A serene moment through Villa Gella's window (photo by Abigail Doan)

Gela and the Rhodope at dusk (photo by Abigail Doan)

Traveling Hues + Impressions

Posted on: Monday, May 06, 2013

Late day research in Greece wearing Loup Charmant's Scallop Dress

I am currently on a ten day journey exploring landscapes and regional crafts along the Aegean Sea in Greece as well as in the Rhodope Mountains of Bulgaria. My writing and commenting with be minimal during this time, but I will be doing lots of photographing and documenting for future projects.

Morning run along the Aegean Sea (photo by Abigail Doan)

Historic photo and dress from Greece, circa 1939

Botanicals along the Aegean Sea (photo by Abigail Doan)

While on the road you can always follow my visual trail at Lost in Fiber, here and here.

Safe travels, wherever you may roam this week.

Suspended Beliefs

Posted on: Monday, April 15, 2013

Experimentation with vintage plaited rope on my terrace studio in Sofia 
(photo by Abigail Doan)

Sometimes I go into otherworldly states here in Bulgaria. The environs allow me to drift and experiment in ways that I do not always do in the U.S. or elsewhere. I guess that I approach installation projects back at home with strategies that are directly linked to my environmental concerns. Here in Sofia, I am sort of suspended in time and space gazing into my own personal belief system. Perhaps this is why I am so drawn to living here – it allows me to reflect on how and why we live with set limitations as well as ghostly addictions.

This week I am finally getting around to reading the book noted above. I was so struck by these images of Eva Hesse and her work while doing my Sunday morning reading. There is both a weight and a weightless – all at once. How to do this with fiber? Something I am thinking a lot about.

Facade of a house in my neighborhood, Lozenets, Sofia
(photo by Abigail Doan)

And it just so happened that when I was out for a walk yesterday, I came across this neighborhood house enveloped in fiber or vegetation – similar to the way that Eva is enshrouded in her resting pose. These sorts of synchronicities happen all of the time here. I love the way that the blooming bush is like a whippersnapper at the foot of the facade.

Imaginary Meetings by Riitta Päiväläinen (images courtesy of the artist)

And yet again, designer friend Titania Inglis introduced me to more interesting art/fashion visuals via a link to images by Riitta Päiväläinen. The Finnish photographer uses discarded clothing from second-hand shops and flea markets to craft these scenarios. See more here.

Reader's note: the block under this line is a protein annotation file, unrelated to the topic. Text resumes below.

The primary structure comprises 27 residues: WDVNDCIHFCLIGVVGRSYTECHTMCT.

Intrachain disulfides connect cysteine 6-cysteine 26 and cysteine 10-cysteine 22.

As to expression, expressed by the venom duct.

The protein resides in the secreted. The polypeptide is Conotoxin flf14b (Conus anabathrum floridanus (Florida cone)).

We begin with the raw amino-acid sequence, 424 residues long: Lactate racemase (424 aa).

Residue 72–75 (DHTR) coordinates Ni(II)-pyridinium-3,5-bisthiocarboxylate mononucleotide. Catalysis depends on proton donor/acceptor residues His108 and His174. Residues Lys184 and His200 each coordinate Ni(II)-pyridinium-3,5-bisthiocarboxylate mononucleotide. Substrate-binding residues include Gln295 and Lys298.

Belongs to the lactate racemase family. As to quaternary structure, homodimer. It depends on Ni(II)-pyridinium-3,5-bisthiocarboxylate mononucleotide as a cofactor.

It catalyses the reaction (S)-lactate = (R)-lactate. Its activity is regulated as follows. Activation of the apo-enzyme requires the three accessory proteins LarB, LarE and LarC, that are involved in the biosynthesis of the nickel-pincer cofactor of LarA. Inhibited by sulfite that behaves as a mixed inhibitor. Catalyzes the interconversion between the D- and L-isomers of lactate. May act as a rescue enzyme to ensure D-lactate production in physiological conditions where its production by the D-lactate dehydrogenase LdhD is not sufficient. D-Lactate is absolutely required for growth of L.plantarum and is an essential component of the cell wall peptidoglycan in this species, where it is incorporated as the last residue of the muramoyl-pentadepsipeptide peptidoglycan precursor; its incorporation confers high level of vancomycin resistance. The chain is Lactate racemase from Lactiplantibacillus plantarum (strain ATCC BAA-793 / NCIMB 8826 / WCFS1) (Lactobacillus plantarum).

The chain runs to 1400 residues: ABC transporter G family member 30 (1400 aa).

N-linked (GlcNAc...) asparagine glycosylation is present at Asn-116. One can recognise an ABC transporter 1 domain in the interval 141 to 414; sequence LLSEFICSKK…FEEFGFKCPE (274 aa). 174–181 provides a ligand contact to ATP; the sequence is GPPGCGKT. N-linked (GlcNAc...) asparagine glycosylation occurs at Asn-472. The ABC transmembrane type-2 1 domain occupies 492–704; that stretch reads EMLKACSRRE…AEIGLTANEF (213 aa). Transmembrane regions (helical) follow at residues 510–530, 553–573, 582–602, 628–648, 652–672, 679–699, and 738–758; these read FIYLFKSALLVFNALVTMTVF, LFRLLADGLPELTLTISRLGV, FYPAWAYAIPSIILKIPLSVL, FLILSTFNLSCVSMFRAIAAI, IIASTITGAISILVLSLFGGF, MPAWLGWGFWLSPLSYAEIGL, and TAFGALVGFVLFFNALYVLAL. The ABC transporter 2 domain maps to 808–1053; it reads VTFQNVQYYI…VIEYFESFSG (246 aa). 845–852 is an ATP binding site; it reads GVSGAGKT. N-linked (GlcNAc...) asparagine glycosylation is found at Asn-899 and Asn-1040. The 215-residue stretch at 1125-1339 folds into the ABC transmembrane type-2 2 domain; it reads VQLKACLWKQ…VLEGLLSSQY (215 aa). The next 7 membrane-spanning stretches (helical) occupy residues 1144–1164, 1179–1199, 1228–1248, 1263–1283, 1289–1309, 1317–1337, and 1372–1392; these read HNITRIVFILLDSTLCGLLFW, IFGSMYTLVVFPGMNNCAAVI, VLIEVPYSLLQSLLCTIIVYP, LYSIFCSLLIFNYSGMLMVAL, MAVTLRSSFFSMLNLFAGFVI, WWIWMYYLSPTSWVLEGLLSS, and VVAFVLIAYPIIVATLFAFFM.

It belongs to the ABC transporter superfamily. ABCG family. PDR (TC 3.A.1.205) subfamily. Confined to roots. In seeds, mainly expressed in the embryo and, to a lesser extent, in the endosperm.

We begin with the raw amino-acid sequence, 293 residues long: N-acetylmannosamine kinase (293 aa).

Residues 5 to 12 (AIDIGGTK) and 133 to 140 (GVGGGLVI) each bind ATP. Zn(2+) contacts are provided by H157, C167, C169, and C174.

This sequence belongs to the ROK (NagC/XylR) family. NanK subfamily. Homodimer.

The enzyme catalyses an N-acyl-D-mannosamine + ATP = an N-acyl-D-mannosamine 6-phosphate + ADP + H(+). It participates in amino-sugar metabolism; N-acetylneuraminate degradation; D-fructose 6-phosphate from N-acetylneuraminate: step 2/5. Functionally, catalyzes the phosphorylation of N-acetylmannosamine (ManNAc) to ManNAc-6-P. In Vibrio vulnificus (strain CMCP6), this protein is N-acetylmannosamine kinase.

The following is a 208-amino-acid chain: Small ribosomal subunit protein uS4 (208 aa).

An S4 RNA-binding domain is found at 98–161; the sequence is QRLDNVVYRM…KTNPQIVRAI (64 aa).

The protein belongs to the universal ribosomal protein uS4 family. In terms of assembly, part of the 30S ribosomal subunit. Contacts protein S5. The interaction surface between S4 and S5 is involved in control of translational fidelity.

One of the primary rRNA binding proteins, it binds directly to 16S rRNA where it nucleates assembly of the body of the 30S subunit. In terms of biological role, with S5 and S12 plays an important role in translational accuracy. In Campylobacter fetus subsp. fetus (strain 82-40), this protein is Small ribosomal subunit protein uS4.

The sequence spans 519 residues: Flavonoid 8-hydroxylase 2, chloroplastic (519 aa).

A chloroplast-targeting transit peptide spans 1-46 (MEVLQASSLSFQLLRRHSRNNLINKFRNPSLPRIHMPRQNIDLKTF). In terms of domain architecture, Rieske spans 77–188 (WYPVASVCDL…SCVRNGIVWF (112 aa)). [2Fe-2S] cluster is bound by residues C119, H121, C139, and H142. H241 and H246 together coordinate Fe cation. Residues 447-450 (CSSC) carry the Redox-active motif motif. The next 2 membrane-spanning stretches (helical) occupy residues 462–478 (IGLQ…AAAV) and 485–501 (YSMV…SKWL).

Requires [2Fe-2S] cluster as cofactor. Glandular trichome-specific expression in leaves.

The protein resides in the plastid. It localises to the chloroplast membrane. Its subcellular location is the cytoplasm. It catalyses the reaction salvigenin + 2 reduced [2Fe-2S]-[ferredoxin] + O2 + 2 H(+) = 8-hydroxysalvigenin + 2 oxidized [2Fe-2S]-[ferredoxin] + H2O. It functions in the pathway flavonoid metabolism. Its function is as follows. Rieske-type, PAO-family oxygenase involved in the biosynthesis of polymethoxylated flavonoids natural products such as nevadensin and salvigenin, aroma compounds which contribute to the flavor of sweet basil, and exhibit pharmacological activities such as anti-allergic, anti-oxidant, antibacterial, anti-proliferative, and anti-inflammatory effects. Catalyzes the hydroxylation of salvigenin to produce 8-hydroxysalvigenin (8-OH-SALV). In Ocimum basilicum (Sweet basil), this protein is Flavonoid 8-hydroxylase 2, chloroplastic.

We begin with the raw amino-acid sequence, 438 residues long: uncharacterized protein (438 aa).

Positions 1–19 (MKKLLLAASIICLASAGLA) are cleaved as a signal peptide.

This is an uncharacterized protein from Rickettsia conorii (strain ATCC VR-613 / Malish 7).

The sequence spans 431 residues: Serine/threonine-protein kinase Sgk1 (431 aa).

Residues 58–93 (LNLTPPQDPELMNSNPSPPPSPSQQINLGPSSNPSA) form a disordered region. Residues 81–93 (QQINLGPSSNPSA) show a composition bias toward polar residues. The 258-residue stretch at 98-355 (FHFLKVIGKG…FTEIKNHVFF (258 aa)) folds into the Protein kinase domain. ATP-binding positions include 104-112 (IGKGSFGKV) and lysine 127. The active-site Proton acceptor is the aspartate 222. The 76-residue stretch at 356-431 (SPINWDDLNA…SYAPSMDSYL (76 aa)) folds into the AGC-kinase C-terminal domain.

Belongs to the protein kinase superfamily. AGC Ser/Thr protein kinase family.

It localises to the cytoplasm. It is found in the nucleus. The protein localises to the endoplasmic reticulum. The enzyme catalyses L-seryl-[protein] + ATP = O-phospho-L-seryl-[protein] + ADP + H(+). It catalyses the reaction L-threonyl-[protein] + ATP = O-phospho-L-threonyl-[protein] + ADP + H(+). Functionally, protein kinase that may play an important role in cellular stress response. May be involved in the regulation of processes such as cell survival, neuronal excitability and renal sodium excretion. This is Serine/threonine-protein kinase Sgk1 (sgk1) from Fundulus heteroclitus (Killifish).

This one turns my beliefs and fears completely inside out. 

It is for both the living and the supernatural.

Hovering and blurring the edges. Proof of some sort.

Just what I needed to press on for the future.

Winter to Spring : Nomad Archive

Posted on: Monday, April 01, 2013

In preparation for my transition to Sofia, Bulgaria, for Spring/Summer 2013, I decided to photograph some of the fiber forms in my studio with new backdrops. I did this partly because I sometimes get very nostalgic for hand-crafted work that I have to leave behind – particularly during this four to five year period when my family and I are living overseas.


These images are ideas that I can essentially take with me as visual touchstones while on the road. Given that I have multiple new projects underway, it is always good to reminded of where I have been and what might unfold – naturally, and in a new context.

Stay tuned for more details on what is in the works during the months to come.

(all photos by Abigail Doan)

Sharing in the Thought Kitchen

Posted on: Saturday, March 16, 2013

Nested / Fiber Form created out of recycled materials and twigs (photo by Abigail Doan)

Excited to share news of this interview and feature on my work for Nau's Thought Kitchen.

Tethered to Ideas

Posted on: Saturday, March 02, 2013

Shimenawa (literally "enclosing rope") are lengths of braided rice straw rope 
used for ritual purification in the Shinto religion

Sometimes I feel as if I am tethered to ideas that I just cannot let go of. Whether as links to the past or creative concepts that I have yet to pursue, I am a bit stubborn about holding on to something once I deem it worthy of investigation and possible inclusion in a project.